Because I Said So

I have always thought discussing politics was the surest way to start an argument, but I think I’ve found an even more volatile subject–parenting.

On the blogging community Blogher, there is an article titled “I Don’t Like Spanking My Kids, but I Do It Anyway.” The mom who wrote the article discusses how she believes in spanking her children only when necessary, and that she was spanked as a child.

The resulting conversation is fantastically entertaining.

The vast majority of commentators are against spanking, and a lot of them refer to it as abuse.  Furthermore, I  kept seeing the phrases “explain to your child” and “discuss their feelings” and teaching their kids to “control their emotions.”

This got me thinking.

Paradoxically, I happen to have a very close relationship to my son, and we do discuss most things, because he is mature enough to do it.  It works very well for us.  Also, he was never one to have tantrums as a toddler, and I didn’t have a lot of trouble with him getting into things or touching things he shouldn’t.

That doesn’t mean we never had our issues.

The overwhelming tone of the comments is that you should parent with love (which is true) and that you should explain to your kids why certain things are the way they are.  I made a comment that I wasn’t really for spanking (I have never found it to really accomplish anything) but that I had smacked a hand that was reaching for a hot stove.  Someone responded that I should have just removed the child to a crib or high chair away from the stove.  And of course “explain” to a two-year-old that they shouldn’t do that.  Then we could discuss their feelings.

One mother believes that you really can reason with a tantrum-having toddler by discussing their “big feelings.”  She has had success with this method.

I’m happy for her.

From my perspective, there’s only so much reason you can share with a toddler.  They are NOT tiny adults–they are children! Their brains are developing, and so are their emotions.  If a two-year-old wants a piece of candy that he can’t have, he only knows that it is good and that he wants it.  He doesn’t know anything about cavities or diabetes, and he doesn’t care.  You just have to say no, and if they freak, you have to put them somewhere safe until they quit.

When my son was six, he was friends with a little boy who came from a very troubled home.  The father verbally and physically abused the mother, they used foul language, and they were into drugs.  Needless to say, he was never going to go to the little boy’s home.  But the little boy just kept asking.  My son wanted to go.  I told him no, that I didn’t know the parents.  He told me to go meet them so he could go to their house.  My son became very angry with me because was my answer was “no.”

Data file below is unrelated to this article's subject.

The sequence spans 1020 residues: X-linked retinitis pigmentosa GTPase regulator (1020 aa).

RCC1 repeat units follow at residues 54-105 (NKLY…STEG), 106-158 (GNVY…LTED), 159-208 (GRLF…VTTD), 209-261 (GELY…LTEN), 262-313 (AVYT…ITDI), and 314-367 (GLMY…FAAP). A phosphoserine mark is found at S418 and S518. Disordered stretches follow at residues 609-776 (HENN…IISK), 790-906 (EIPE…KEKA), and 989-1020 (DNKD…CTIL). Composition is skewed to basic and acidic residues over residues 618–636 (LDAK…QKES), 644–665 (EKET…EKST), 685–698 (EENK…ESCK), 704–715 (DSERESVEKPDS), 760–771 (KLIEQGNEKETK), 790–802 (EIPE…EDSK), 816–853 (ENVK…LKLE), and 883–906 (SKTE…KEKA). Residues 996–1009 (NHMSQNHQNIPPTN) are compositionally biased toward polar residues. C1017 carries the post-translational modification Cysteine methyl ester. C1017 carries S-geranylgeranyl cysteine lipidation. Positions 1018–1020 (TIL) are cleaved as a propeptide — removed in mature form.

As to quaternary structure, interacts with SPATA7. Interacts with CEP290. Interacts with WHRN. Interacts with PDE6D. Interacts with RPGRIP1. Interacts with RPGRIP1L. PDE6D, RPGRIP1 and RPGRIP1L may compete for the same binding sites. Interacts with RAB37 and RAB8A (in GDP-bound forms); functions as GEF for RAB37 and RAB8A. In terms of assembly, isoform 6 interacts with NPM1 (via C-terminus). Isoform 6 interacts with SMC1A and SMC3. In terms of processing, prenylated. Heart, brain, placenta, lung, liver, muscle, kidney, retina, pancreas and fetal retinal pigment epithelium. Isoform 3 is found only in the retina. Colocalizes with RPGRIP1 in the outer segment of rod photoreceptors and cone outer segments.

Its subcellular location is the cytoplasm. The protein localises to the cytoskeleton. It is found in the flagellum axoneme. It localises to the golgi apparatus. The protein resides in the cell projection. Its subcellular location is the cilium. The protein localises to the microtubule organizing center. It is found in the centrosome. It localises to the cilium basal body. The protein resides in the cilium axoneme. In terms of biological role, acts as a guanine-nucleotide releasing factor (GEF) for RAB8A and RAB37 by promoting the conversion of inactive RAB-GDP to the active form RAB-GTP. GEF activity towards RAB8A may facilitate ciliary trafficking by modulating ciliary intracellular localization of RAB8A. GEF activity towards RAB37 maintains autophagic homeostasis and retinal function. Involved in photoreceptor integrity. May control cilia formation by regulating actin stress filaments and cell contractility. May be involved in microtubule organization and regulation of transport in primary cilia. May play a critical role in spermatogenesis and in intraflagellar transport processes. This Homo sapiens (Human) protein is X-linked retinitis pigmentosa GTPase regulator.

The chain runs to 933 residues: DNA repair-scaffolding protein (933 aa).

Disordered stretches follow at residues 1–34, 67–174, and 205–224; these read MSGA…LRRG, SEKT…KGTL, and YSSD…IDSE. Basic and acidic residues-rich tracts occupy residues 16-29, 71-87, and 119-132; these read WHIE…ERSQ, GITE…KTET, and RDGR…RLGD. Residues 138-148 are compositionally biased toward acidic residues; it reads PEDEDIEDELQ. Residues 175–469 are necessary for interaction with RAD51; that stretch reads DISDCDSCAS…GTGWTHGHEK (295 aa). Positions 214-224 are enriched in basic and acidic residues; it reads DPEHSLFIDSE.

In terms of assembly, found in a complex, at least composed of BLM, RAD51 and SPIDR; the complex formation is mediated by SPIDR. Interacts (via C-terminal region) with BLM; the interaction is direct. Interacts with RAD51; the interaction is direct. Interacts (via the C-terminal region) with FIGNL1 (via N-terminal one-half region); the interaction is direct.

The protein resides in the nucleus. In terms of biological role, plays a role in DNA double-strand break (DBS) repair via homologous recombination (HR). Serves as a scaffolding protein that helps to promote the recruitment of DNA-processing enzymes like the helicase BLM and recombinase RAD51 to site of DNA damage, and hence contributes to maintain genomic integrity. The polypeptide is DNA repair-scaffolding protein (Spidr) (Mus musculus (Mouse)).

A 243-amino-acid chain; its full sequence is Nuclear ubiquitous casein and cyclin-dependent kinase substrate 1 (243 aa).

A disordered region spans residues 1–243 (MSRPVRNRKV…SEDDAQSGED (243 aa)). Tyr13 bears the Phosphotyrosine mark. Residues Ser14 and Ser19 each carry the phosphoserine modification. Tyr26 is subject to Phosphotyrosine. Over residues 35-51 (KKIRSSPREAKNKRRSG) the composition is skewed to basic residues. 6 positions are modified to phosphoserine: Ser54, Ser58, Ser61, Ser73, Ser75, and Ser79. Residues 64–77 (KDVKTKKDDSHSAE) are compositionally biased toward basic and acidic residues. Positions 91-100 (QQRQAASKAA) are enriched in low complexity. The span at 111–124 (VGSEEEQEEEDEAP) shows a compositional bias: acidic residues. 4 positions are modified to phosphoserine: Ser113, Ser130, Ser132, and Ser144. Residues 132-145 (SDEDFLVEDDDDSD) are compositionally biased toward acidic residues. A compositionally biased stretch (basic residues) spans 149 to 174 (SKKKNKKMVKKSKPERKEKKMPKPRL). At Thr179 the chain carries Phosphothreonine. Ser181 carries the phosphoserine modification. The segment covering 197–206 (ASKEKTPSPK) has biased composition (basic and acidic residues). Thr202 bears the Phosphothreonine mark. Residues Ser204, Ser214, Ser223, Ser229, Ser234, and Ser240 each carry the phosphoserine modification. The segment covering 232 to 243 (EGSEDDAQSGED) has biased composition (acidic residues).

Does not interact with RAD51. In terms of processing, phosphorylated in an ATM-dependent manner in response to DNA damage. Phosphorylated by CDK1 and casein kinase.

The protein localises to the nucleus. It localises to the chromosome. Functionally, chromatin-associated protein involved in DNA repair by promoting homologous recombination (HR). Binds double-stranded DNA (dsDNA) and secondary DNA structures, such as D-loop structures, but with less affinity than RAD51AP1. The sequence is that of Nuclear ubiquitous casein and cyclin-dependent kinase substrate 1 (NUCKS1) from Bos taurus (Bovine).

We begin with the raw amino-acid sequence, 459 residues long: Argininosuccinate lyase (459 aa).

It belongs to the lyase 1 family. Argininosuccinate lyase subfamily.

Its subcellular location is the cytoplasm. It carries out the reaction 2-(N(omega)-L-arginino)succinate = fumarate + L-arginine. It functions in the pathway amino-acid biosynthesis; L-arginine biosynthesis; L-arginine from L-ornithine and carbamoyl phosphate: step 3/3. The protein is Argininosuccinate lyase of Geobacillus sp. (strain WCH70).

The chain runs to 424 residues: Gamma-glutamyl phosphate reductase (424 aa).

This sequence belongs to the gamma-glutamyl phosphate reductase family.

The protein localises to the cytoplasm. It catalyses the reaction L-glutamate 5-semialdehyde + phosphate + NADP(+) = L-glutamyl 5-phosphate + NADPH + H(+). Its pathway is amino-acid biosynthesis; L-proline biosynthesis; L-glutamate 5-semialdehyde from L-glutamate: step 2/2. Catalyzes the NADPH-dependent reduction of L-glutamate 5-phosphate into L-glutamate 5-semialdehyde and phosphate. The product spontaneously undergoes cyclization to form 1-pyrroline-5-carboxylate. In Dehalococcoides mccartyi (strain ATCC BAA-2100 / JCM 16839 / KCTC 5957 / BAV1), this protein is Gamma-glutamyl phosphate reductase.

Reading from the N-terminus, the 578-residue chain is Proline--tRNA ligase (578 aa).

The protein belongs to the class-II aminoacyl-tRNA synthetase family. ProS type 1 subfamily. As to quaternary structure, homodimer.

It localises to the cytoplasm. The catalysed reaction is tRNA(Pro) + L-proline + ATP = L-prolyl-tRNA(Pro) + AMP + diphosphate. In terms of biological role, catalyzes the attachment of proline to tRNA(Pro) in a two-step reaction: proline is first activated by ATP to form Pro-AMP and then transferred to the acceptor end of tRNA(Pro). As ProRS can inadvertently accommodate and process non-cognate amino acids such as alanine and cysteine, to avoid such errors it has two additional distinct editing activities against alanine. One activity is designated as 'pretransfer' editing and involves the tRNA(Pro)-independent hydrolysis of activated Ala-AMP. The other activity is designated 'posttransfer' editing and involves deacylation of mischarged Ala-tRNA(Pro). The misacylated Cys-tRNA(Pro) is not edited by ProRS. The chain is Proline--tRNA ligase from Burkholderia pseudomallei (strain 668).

Now, I’m sorry, but I didn’t owe my son any explanations.  My answer was no, and that was it.  He was not old enough for me to explain the reasons he wasn’t allowed to go visit his little friend.

I think that’s the heart of the matter–parents are more interested in being popular than being parents.  Even the very  best children will go through rebellious and challenging periods.  All teenagers think they know everything, and no amount of explaining and reasoning will convince them that you are right and they are wrong.  You just have to stand tough, even if they get mad.

The other thing that I found interesting was that everyone is convinced of their own superiority.  Not only that, but rather than accept other people parent differently than them, they go on the attack.  Their way is the only way.

I am certainly skeptical about a lot of these parenting strategies, but having never tried them, I couldn’t say.  Maybe they work great.  Or maybe they don’t.  I only know that parenting is very hard, and I know your children have to respect you and, yes, they must have a certain amount of fear.  It’s not a fear that you will beat them up or something if they mess up, but just that they will have to suffer the consequences.  That voice has to speak in their mind when they are faced with a difficult decision–“If I do this, my mom is going to kill me.”

I think if you raise your kids with love and respect and expect them to do their best, things will be okay.  If they know they have consequences when they mess up, maybe they won’t mess up as much.  Mostly, they model their behavior after their parents, so if you want your kids to be decent people, the best thing to do is be a decent person yourself.

That’s a scary thought, isn’t it?

 


 

 

 

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